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Water Recycling Project Tested in Turkey Plant

A team effort by university researchers and two companies has resulted in application of a more efficient way to use the massive amounts of water required to process turkeys. The new system uses ozone, a highly reactive form of oxygen, to recycle water in the plants.

The Cargill, Inc., Honeysuckle White turkey processing plant in Springdale, Ark., is the site of the procedure that has been developed with Food Safety Consortium researchers at the University of Arkansas and engineers at American Water Purification, Inc., of Wichita, Kan. Water is used to chill turkey carcasses at the plants. Chill water quickly lowers the body temperature of processed turkeys, so quickly that microorganisms have limited opportunities to grow.

One gallon of water is required to process each turkey going through the chill water processing. With turkeys going through the process all day long and new water replacing the water that is discharged after chilling, a turkey plant can use a tremendous amount of water.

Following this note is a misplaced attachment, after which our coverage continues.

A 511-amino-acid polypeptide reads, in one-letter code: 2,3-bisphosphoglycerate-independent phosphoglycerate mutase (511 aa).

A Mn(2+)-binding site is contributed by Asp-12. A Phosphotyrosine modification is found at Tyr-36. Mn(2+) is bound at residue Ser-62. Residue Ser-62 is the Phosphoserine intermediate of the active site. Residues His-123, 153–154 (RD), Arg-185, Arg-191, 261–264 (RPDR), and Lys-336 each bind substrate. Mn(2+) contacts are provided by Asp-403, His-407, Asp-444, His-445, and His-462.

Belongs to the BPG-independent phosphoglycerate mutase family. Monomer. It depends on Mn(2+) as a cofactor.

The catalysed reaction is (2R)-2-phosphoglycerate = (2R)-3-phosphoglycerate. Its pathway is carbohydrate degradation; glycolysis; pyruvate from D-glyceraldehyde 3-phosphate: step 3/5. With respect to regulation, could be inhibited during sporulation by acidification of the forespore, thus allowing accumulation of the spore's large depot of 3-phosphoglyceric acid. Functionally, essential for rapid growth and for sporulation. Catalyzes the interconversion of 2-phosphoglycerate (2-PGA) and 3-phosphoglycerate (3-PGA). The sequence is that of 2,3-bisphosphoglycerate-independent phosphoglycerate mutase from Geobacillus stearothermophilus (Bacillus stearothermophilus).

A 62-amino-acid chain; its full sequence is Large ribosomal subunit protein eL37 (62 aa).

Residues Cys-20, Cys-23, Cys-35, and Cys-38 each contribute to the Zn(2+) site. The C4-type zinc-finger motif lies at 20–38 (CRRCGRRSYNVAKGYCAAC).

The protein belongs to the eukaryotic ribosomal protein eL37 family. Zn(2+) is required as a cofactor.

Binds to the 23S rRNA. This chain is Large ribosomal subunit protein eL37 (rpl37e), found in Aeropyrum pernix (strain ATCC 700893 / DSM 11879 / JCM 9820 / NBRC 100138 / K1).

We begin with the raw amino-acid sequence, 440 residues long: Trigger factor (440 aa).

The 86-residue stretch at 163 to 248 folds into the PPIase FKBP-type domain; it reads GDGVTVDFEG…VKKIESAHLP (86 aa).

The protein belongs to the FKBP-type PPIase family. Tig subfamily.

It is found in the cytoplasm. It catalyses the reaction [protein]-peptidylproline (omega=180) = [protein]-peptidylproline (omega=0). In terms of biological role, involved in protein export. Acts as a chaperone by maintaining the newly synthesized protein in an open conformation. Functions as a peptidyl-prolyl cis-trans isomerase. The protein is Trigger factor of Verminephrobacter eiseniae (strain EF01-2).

Recycling the water obviously saves water. In addition, the system allows the user to save on energy, sewer and pretreatment costs, explained Mark Baldwin of AWPI. When the water makes its first entry into the system, it must be chilled to 34 degrees Fahrenheit. Depending on the outdoor air temperature, the water temperature could initially be from the lower 50s to the 70s, thus requiring a major expenditure of energy to cool the incoming water. Recycled water has already gone through the initial major cooling process and needs only to be reduced by a couple of degrees as it makes subsequent trips through the process.

Once a supply of water has been used, it passes through a mechanical pretreatment and then four ozonation cylinders. Ozone gas is pumped into the cylinders to further clarify the water and kill microorganisms. Ozone kills bacteria 3,000 times faster than chlorine. Depending upon the quality of incoming water, the processors adj
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Contact: Dave Edmark
dedmark@comp.uark.edu
501-575-5647
Food Safety Consortium
15-Jul-1996


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